Fairs and Festivals of India

Indians love for color and joyous celebrations is proved by the elaborate rituals that are celebrated and performed in India. There are a number of fairs and festivals of various regions. In addition to the festivals celebrated by the Hindus, Muslims, Christians and other faiths, there are a number of other traditional fairs as well.These are animal fairs, religious fairs and some to mark the changing seasons. Most celebrations occur throughout the year and are a splendid opportunity for the visitor to gain an insight into the life of the people of India. Other than the traditional fairs, famous festivals of Rajasthan involve elephants, camels, puppet shows, folk dances and music.

Gangaur is a colourful festival which is observed throughout the state with great devotion by womenfolk who worship Gauri, the consort of Lord Shiva (also known as Parvati). On this day the unmarried women pray for being blessed with good husbands, while married women do the same for the welfare, health and long life of their husbands and happiness in their families throughout their lives.


The Elephant festival is an extremely entertaining event held annually in Jaipur. Groomed flawlessly, rows of elephants do a catwalk before an enthralled audience. The elephants move with poise in pageant, run races, play the regal game of polo, and finally participate in the spring festival of Holi. It is festival time with elephants typically celebrated one day before the Holi, Indian festival of colors.

The Camel festival is a lively and colorful event organized in the month of January in Bikaner every year. The festival begins with a colorful procession of bedecked camels against the red sandstone backdrop of the Junagarh Fort, the festivity advances to the open sand-spreads of the grounds, followed by the best breed competition, the tug-of-war contest, camel dance and acrobatics. It is a truly fantastic festival that gives you an opportunity to see Camels in a different light.

The Mewar festival is celebrated to welcome the advent of spring which coincides with the festival of Gangaur in Udaipur and has a unique charm about it. A beautiful procession with image of Goddess Parvati is carried out in the city and people gather from all over to witness and participate in this lively procession of dancers, musicians decorated caravans, etc.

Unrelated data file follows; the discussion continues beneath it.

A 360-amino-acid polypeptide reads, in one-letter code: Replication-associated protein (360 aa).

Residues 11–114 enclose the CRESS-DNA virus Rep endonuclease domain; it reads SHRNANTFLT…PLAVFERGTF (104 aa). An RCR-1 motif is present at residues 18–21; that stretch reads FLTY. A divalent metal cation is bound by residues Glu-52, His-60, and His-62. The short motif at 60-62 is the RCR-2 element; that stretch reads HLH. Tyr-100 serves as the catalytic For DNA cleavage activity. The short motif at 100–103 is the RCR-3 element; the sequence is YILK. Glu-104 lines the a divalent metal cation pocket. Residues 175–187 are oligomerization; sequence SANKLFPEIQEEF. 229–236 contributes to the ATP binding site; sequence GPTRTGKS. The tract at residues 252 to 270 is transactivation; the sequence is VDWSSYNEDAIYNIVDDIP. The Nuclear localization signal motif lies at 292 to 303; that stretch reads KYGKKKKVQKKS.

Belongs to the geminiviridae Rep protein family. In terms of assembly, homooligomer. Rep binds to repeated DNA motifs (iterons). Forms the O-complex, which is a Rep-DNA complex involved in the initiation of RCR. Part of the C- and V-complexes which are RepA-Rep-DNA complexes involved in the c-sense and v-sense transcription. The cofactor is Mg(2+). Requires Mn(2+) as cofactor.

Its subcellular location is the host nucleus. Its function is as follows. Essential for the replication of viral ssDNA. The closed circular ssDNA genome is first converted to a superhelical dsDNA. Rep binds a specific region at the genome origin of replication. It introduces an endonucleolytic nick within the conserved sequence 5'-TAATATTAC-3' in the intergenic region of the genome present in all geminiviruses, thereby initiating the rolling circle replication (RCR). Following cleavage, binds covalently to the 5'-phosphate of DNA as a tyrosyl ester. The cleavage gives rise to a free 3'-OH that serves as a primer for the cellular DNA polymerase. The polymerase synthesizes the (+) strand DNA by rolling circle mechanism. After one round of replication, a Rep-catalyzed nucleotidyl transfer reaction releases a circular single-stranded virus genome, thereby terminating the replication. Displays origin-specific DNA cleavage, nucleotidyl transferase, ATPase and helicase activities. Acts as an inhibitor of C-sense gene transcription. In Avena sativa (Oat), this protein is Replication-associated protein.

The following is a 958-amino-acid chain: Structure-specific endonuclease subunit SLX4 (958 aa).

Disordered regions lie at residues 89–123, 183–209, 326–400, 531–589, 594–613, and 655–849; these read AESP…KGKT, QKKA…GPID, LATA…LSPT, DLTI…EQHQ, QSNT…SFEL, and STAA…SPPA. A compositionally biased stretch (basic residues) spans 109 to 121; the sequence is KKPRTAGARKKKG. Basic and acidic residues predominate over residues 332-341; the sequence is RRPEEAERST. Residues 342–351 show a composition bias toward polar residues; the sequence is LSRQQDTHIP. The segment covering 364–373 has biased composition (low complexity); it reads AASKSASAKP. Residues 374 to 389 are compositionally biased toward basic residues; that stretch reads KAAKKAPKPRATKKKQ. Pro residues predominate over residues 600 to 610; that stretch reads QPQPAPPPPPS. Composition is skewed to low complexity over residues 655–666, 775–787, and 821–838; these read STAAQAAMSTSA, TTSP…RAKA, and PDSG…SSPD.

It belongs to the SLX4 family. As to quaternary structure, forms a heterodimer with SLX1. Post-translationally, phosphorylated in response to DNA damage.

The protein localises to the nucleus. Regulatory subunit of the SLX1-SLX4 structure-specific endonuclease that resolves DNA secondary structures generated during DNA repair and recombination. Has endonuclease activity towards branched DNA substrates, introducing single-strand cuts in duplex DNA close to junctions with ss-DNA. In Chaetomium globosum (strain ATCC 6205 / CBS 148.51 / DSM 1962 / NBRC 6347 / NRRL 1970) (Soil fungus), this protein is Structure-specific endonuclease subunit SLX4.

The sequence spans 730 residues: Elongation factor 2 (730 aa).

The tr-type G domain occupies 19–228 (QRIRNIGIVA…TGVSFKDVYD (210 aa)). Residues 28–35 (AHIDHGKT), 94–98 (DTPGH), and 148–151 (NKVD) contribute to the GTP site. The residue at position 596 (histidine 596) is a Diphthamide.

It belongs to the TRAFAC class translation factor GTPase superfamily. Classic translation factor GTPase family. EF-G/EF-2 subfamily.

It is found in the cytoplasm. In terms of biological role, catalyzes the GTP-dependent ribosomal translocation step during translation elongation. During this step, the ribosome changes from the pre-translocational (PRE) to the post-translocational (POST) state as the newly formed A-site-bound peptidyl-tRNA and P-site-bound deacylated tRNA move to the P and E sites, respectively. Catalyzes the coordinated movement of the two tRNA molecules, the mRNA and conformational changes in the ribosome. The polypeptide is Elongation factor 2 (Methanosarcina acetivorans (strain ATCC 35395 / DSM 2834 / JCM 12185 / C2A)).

The Pushkar Fair is the largest and one of its kind in the entire world which attracts hundreds of people from rural India along with Camel and Cattle for several days of live stock trading, horse dealing, pilgrimage and religious festivities. The trading is at its peak during the first half of festival whereas religious activities dominate the scenario in the second half.


The Desert festival is celebrated each year in sands around Jaisalmer with the brilliant color, music and laughter. The festivals gives an opportunity to mingle with local Rajasthani men and tall beautiful women dressed in their brightly costumes dance and sing lingering ballads of valor, romance and tragedy. Traditional musicians attempt to outdo each other in their musical superiority.

Nagaur Fair was introduced for trading of cattle and other animals in Rajasthan. This is an eight day fair held every year in Jan-Feb, and is the second largest fair in Rajasthan primarily for selling cattles. Nagaur is a sea of animals, trading over 70,000 bullocks, camels and horses every year. The bullocks are known for their fleetness. Not only are the animals lavishly decorated, even their owners flaunt wearing colorful turbans and long moustaches.


On January 14 each year watch the sky change colors… like a rainbow in a glittering sun after the rain and bask in the glory of Uttarayan, when the skies of Gujarat & Rajasthan give way to colorful kites as millions of kite enthusiasts pitch themselves at the rooftops and waves of flying kites overwhelm an otherwise deep blue sky.


The Jaipur Literature Festival is considered as Asia-Pacific leading literature event and is a celebration of national and international writers and encompasses a range of activities including poetry, music & dance, debates, readings, impassioned panel discussions and workshops.


Diwali is an important five-day festival for Hindus which is known as the “Indian festival of lights. It occurs between mid-October and mid-November and commemorates the return of Lord Rama, along with wife Sita and brother Lakshmana, from his fourteen-year-long exile and vanquishing the demon-king Ravana. In joyous celebration of the return of their king, the people of Ayodhya, the Capital of Rama, illuminated the kingdom with earthen oil lamps and fireworks.

Holi is a religious spring festival celebrated by Hindus, by throwing coloured powder and water at each other. Bonfires are lit on a day prior to the eve of the festival, also known as Holika Dahan (burning of Holika). The bonfires are lit in memory of the miraculous escape that young Prahlad accomplished when Demoness Holika, sister of Hiranyakashipu, carried him into the fire. Holika was burnt but Prahlad, a staunch devotee of god Vishnu, escaped without any injuries due to his unshakable devotion.

The Indian Rakhi festival has a special significance in the hearts of Indians. This festival symbolizes all aspects of protection of the good from evil forces Known as Raksha Bandhan which falls in late August. The main ritual consists of tying the ‘Rakhi’ knot on to a brother’s wrist which literally means ‘Bond of protection’ and implies that while the sister prays to God for the well-being and prosperity of her brother, the brother vows to protect her against all the evils of the world and help her in all the problems.